"Greek thought describes objects in relation to their appearance. Hebrew thought describes objects in relation to their function" (no author 2002 1). For example, Greek thought about a pencil might be "it is yellow and about 8 inches long". Hebrew thought would be related to its function: "I write words with it". So, in the Hebrew language verbs are far more common than adjectives.
Adding up some of these differences, one can focus on the fact that Greek culture aims at self-esteem, emotional adjustment, and external training of the body, while the Hebrew culture aimed at the discovery of a child's God-given gifts and talents, and develop them to their fullest potential with a priority on spiritual training.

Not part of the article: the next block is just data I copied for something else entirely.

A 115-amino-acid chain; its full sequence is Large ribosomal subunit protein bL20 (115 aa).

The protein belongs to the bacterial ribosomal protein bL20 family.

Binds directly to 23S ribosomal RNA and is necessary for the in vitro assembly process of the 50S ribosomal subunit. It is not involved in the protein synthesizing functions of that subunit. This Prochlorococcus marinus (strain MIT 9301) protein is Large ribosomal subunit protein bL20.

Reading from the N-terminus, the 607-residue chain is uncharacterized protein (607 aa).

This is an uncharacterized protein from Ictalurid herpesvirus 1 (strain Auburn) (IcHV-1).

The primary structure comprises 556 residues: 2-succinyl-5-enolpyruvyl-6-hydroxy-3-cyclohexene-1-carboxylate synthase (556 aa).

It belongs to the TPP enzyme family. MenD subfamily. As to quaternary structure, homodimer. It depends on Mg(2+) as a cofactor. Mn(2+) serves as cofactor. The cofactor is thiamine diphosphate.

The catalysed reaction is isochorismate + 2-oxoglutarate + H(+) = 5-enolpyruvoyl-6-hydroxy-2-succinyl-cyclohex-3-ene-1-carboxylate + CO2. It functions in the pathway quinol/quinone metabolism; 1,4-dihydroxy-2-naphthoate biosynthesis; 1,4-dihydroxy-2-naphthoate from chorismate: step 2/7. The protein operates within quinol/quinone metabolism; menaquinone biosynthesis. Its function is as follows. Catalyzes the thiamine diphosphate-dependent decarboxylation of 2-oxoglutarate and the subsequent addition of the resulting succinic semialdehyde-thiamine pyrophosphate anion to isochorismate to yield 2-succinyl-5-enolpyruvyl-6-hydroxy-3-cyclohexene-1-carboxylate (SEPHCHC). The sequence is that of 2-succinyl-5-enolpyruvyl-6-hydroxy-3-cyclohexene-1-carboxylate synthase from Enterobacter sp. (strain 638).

Now, one might say that Socrates, Plato and Aristotle also tried to develop the idea and ideal of learning. But, we have to understand that this training and learning had two "masters"- not a monotheistic God, but the state and the teaching of ideas like the soul and virtue and justice. These, in the Greek "concrete" thought, were not the result of any spiritual endeavor, but were man-made and man-driven.
There is also a vast difference of opinion about what can be called "social order". The Hebrews, in their